The New American Painting: As Shown in Eight European Countries, 1958-1959

By Museum of Modern Art | Go to book overview

AS THE CRITICS SAW IT

In the space of a year, The New American Painting was seen in eight cities in eight countries. In each city the exhibition was held in the major institution associated with modern art and a catalogue similar to this was issued in the language of the country. It is not hard to imagine the quantity of journalism generated, nor the difficulty of assessing the response. It is true to say that the paintings created a sensation: whether enthusiastically, hesitantly, in the form of back-handed compliments, or of real hostility, it was acknowledged that in America a totally 'new' -- a unique and indigenous -- kind of painting has appeared, one whose influence can be clearly seen in works of artists in Europe as well as in many other parts of the world. The quotations are necessarily brief. Elisions are not indicated, but we have tried not to distort any writer's main intent.

PORTER MCCRAY

The great reach of American painting becomes apparent when it not only comprises segments of reality dipped into vivid color by Hartigan, but also the severity of Barnett Newman, although the main influence lies in the direction of Tachisme. European influences are caught in the occasional appearance of painterly effects, particularly in absorbing surrealist motifs. Of Kandinsky, who means so much to European abstract painting, there is strikingly little, which is interesting because of the central position that the realization of spatial concept takes up in American painting. This in particular is its decisive character: the direct translation of unlimited space into the gesture of

BASEL, SWITZERLAND Kunsthalle 19 April - 26 May 1958

-7-

Notes for this page

Add a new note
If you are trying to select text to create highlights or citations, remember that you must now click or tap on the first word, and then click or tap on the last word.
One moment ...
Default project is now your active project.
Project items

Items saved from this book

This book has been saved
Highlights (0)
Some of your highlights are legacy items.

Highlights saved before July 30, 2012 will not be displayed on their respective source pages.

You can easily re-create the highlights by opening the book page or article, selecting the text, and clicking “Highlight.”

Citations (0)
Some of your citations are legacy items.

Any citation created before July 30, 2012 will labeled as a “Cited page.” New citations will be saved as cited passages, pages or articles.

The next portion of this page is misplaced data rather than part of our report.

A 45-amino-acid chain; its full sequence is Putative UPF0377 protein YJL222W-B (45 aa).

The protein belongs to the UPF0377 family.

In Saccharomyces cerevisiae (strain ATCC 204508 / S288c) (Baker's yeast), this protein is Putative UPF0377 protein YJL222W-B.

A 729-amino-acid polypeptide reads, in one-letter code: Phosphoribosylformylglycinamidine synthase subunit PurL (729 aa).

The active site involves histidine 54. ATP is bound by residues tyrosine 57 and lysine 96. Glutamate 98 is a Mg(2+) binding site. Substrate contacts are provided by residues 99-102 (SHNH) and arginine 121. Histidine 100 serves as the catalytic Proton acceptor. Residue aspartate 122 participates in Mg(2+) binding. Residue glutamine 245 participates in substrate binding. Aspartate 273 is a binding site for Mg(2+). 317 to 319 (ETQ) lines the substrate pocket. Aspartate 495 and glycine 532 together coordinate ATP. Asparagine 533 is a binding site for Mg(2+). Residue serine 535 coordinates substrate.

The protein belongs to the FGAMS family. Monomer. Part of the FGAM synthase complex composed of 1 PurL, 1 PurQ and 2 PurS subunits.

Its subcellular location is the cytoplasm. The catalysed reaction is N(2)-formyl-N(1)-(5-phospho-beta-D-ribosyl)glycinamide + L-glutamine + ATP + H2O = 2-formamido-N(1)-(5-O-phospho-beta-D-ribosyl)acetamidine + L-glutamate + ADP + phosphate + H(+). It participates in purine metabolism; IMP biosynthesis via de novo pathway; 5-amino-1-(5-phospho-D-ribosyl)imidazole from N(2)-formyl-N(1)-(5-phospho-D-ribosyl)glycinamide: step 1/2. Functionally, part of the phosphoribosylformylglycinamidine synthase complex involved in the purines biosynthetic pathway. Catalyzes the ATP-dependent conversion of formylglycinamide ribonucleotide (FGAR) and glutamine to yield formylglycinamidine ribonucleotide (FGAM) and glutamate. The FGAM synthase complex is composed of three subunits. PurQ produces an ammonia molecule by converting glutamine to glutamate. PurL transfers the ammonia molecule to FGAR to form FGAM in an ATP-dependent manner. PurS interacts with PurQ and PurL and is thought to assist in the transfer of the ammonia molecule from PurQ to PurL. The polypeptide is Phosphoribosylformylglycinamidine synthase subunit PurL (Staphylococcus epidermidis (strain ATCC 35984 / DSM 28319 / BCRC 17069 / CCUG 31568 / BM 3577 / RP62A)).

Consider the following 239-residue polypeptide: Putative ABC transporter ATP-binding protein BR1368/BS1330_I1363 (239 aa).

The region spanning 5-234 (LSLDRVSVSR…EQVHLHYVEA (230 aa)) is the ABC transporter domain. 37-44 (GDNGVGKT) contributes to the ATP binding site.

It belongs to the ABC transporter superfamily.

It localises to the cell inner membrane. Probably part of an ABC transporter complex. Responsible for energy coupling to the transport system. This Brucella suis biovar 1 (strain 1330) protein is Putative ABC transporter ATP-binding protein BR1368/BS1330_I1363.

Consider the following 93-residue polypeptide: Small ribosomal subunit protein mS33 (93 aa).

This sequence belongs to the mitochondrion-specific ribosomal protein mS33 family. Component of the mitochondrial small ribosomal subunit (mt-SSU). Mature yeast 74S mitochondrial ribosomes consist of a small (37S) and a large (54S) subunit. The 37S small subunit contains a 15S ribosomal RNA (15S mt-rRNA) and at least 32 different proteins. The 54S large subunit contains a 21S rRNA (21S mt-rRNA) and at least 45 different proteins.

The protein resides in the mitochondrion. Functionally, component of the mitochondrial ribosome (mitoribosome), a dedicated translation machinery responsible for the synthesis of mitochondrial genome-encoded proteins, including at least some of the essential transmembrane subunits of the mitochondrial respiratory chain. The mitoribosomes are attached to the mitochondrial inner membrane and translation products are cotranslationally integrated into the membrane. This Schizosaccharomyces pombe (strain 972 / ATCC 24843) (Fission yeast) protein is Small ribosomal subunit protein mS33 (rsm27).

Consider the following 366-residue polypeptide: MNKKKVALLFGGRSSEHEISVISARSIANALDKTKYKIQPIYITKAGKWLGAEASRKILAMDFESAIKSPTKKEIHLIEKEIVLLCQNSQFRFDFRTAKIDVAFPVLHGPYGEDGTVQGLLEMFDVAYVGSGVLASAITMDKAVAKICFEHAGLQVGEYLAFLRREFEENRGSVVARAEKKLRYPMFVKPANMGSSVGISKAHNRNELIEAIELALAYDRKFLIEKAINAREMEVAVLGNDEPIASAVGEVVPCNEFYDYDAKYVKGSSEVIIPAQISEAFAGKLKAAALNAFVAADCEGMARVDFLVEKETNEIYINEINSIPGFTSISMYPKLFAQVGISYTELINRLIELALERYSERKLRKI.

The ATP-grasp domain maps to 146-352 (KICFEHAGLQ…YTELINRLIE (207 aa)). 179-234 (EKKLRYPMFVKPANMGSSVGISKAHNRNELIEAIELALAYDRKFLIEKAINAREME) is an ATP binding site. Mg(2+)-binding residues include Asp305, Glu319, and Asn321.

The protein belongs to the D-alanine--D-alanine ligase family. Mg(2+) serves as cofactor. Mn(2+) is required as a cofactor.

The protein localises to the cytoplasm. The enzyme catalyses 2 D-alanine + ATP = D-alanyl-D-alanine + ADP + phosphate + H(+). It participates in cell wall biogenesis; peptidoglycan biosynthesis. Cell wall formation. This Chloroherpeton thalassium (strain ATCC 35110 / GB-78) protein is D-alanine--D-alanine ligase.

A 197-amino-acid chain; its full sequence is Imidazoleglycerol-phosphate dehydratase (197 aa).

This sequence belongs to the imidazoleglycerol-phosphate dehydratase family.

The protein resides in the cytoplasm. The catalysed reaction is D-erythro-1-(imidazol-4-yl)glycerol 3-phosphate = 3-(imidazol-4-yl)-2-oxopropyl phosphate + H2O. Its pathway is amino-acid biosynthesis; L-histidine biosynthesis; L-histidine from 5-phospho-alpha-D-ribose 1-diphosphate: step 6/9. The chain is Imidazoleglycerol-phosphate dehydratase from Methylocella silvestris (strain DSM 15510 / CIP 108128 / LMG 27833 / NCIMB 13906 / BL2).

We also added the ability to view new citations from your projects or the book or article where you created them.

Notes (0)
Bookmarks (0)

You have no saved items from this book

Project items include:
  • Saved book/article
  • Highlights
  • Quotes/citations
  • Notes
  • Bookmarks
Notes
Cite this page

Cited page

Style
Citations are available only to our active members.
Buy instant access to cite pages or passages in MLA, APA and Chicago citation styles.

(Einhorn, 1992, p. 25)

(Einhorn 25)

1. Lois J. Einhorn, Abraham Lincoln, the Orator: Penetrating the Lincoln Legend (Westport, CT: Greenwood Press, 1992), 25, http://www.questia.com/read/27419298.

Cited page

Bookmark this page
The New American Painting: As Shown in Eight European Countries, 1958-1959
Table of contents

Table of contents

  • Title Page 1
  • The International Council at the Museum of Modern Art 3
  • Foreword 5
  • Acknowledgment 6
  • As the Critics Saw It 7
  • Introduction 15
  • Catalogue 88
Settings

Settings

Typeface
Text size Smaller Larger Reset View mode
Search within

Search within this book

Look up

Look up a word

  • Dictionary
  • Thesaurus
Please submit a word or phrase above.
Print this page

Print this page

Why can't I print more than one page at a time?

Help
Full screen
/ 96

matching results for page

    Questia reader help

    How to highlight and cite specific passages

    1. Click or tap the first word you want to select.
    2. Click or tap the last word you want to select, and you’ll see everything in between get selected.
    3. You’ll then get a menu of options like creating a highlight or a citation from that passage of text.

    OK, got it!

    Cited passage

    Style
    Citations are available only to our active members.
    Buy instant access to cite pages or passages in MLA, APA and Chicago citation styles.

    "Portraying himself as an honest, ordinary person helped Lincoln identify with his audiences." (Einhorn, 1992, p. 25).

    "Portraying himself as an honest, ordinary person helped Lincoln identify with his audiences." (Einhorn 25)

    "Portraying himself as an honest, ordinary person helped Lincoln identify with his audiences."1

    1. Lois J. Einhorn, Abraham Lincoln, the Orator: Penetrating the Lincoln Legend (Westport, CT: Greenwood Press, 1992), 25, http://www.questia.com/read/27419298.

    Cited passage

    Thanks for trying Questia!

    Please continue trying out our research tools, but please note, full functionality is available only to our active members.

    Your work will be lost once you leave this Web page.

    Buy instant access to save your work.

    Already a member? Log in now.

    Author Advanced search

    Oops!

    An unknown error has occurred. Please click the button below to reload the page. If the problem persists, please try again in a little while.